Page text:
By Srimal Fernando, Megha Gupta and Sharon Jose
Asia, Oceania and Americas are important geopolitical spaces of the Pacific Rim encircling some of the wealthiest counties of the world. Of the sixty five nations present in this rim, twenty one nations are a part of the Asia-Pacific Economic Cooperation (APEC). APEC came into force to integrate the economies of the Asia Pacific region through promotion of trade and sustainable development. This association was formed a little less than thirty years ago and is home to around 2.8 billion people (APEC, 2017). Among these member states, US, China, Russia, Japan, Australia and Canada are some of the economically powerful nations present in this bloc. Additionally, the importance of this bloc lies in its representation of 60 percent of the global Gross Domestic Product (GDP) (APEC, 2017).
Due to these factors, India’s engagement with this bloc is important for its foreign policy transformation. Since the capacity of APEC has risen from USD 19 trillion to USD 42 trillion (APEC, 2017) just in thirty years, India’s foreign policy must work towards strengthening its position with the pacific rim states. Three years ago, the External Affairs Minister of India, Sushma Swaraj had announced that India would seek for an early membership of the APEC by working closely with U.S. and Japan. India’s association with the Pacific Rim states could be solidified further through its foreign policies of Act-East, Indo-Pacific, and important security dialogues like the Asia’s Quad. Under the present government, the Indian foreign policy towards East Asia has been transformed from Look East to Act East which has been trying to benefit from the 2.4 trillion ASEAN market. The APEC consisting of seven ASEAN members has one of the ASEAN member, Vietnam, which is currently holding the chairmanship. The Vietnam president, Mr. Tran Dai Quang expressed his view on India playing a major role in the Asia Pacific region further reiterating India’s use of ASEAN as a medium to reach the larger bloc of APEC. Hence, India being the world’s seventh largest economy could immensely contribute to the socio-economic progress of the Asia Pacific rim states.
India’s Act East policy becomes important for its further engagement in the Indo-Pacific region. The policy of Indo-Pacific aspires for a peaceful, stable and prosperous growth between the states within the Indian and the Pacific Ocean. Common concerns such as maritime security and economic challenges faced in the Indian ocean and the Pacific ocean could be dealt together through the integration of these regions. The Indo-Pacific policy connects the member states of IORA with the association of APEC enhancing economic connectivity between these associations. The emergence of the Indo-US partnership in the Indo-Pacific region further justifies India’s relevance in the APEC. The security agenda of the Indo-Pacific has been solidified through the formation of the quadrilateral security dialogue between India, Australia, Japan and US. The quadrilateral dialogue goes beyond the free and open Indo-Pacific policy by connecting the world’s leading maritime democracies. India, being an important player in both these initiatives, could contribute to the APEC member states by providing economic security. APEC has implemented two trade agreements such as Regional Comprehensive Economic Partnership (RCEP) and Trans-Pacific Partnership (TPP), among which India is a signatory of the sixteen member RCEP which comprises a GDP of about USD 50 trillion. Therefore, this endeavour can be achieved through India’s full membership in APEC. TPP with a collective GDP of about USD 10 trillion comprises of 11 members, including Australia, which is a founding member of APEC thereby acting as an important player in incorporating TPP in the association.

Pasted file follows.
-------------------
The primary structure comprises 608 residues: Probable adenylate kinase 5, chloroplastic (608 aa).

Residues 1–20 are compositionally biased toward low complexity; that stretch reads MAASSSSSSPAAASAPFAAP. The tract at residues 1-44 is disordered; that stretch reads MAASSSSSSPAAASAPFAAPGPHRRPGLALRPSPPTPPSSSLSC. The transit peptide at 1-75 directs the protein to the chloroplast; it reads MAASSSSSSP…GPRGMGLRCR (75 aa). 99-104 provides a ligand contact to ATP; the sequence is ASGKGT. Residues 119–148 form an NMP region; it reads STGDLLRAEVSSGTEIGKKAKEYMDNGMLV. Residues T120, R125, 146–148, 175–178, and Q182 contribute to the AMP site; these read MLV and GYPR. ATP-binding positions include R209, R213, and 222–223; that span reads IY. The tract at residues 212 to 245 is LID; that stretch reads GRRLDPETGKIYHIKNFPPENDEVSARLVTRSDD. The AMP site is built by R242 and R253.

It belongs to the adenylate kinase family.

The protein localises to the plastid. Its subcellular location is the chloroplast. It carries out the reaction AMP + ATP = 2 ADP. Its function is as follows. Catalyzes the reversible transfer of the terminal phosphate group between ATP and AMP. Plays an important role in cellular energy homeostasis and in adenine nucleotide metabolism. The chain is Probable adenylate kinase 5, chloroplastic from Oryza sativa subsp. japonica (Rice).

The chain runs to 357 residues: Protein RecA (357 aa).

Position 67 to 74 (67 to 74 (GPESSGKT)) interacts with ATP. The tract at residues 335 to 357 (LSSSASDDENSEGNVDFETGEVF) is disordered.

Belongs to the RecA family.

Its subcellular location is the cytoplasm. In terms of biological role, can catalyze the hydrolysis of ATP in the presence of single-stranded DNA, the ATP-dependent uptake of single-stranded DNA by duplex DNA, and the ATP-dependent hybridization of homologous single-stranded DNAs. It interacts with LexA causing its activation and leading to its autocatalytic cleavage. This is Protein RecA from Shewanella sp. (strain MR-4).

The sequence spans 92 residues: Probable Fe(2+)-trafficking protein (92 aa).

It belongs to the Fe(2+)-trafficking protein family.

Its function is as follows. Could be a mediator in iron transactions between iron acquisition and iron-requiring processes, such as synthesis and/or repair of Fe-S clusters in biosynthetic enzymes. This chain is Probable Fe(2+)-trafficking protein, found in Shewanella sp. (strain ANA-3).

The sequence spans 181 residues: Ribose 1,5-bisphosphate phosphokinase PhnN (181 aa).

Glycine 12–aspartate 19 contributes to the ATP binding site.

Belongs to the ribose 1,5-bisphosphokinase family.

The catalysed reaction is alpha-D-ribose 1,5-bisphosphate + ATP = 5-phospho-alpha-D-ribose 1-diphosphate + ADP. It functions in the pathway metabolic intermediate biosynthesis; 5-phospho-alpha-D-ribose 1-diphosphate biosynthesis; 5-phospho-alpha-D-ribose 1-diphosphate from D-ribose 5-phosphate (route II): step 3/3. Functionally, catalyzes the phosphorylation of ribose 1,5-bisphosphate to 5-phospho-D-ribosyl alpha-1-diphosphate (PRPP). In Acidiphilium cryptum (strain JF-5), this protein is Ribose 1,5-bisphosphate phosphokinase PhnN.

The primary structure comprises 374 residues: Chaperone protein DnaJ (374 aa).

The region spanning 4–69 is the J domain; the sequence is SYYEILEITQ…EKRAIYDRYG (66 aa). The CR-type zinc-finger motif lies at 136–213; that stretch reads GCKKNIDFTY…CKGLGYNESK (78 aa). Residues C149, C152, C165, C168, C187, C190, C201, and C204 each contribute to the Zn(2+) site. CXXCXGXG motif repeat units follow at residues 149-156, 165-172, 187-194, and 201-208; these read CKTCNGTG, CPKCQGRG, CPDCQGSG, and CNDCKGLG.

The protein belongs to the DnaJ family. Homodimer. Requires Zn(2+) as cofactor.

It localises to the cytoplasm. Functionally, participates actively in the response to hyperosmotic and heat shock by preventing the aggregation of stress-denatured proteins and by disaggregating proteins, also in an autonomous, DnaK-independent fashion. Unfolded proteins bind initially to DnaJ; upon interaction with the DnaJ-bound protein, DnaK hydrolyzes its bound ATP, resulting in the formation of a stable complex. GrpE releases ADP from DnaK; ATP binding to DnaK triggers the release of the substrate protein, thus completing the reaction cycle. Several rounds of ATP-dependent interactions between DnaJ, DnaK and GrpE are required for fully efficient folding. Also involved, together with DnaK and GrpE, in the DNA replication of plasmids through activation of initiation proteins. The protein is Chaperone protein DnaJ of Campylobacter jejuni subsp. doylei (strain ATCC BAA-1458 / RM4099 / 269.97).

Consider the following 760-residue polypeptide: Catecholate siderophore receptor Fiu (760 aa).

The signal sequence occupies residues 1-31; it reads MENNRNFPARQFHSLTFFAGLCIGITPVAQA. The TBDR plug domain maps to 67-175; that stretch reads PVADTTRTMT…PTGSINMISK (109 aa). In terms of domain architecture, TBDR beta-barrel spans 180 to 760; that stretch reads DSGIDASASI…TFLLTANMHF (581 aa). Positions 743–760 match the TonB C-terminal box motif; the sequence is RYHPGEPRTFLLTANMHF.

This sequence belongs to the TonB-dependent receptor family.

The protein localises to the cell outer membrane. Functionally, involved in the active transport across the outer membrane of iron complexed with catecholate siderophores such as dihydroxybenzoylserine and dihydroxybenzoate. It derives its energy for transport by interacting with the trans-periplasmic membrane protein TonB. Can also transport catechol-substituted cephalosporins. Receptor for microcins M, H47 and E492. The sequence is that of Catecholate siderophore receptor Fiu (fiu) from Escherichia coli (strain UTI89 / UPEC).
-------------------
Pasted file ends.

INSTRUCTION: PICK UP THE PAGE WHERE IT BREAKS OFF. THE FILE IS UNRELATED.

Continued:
China and Russia, the two economic and military giants of APEC are also part of the Brazil, Russia, India, China, South Africa (BRICS) of which India is an active member. India has cordial relations with Russia, which can be traced historically back to the Indo-Soviet treaty of peace, friendship and cooperation treaty and are currently cooperating in the Indo-Russian Inter-Governmental Commission on Trade, Economic, Scientific, Technological and Cultural Cooperation (IRIGC-TEC). Looking at Indo-China relations, despite challenges being faced between the two, both nations are economically cooperating with one another with an annual trade amounting to around USD 70 billion in 2016. India through its engagement with China in APEC could peacefully engage with each other through the means of economic diplomacy.
Assessing the above facts, this scholarly contribution has raised a question on how Indian foreign policy can work towards strengthening its collaboration with the member states of APEC. In this context, the Indian subcontinent being geographically positioned in the centre of the two gigantic rims, Pacific and the Indian ocean, can positively impact the economic future of these rim states. India’s engagement with APEC through its foreign policies could lay a foundation to transform the dynamics of the global order.
Srimal Fernando a research scholar and an editor of Diplomatic Society for South Africa; Megha Gupta, a scholar of Masters in Diplomacy, Law, Business; and Sharon Jose, a scholar of Bachelors in Global Affairs at Jindal School of International Affairs.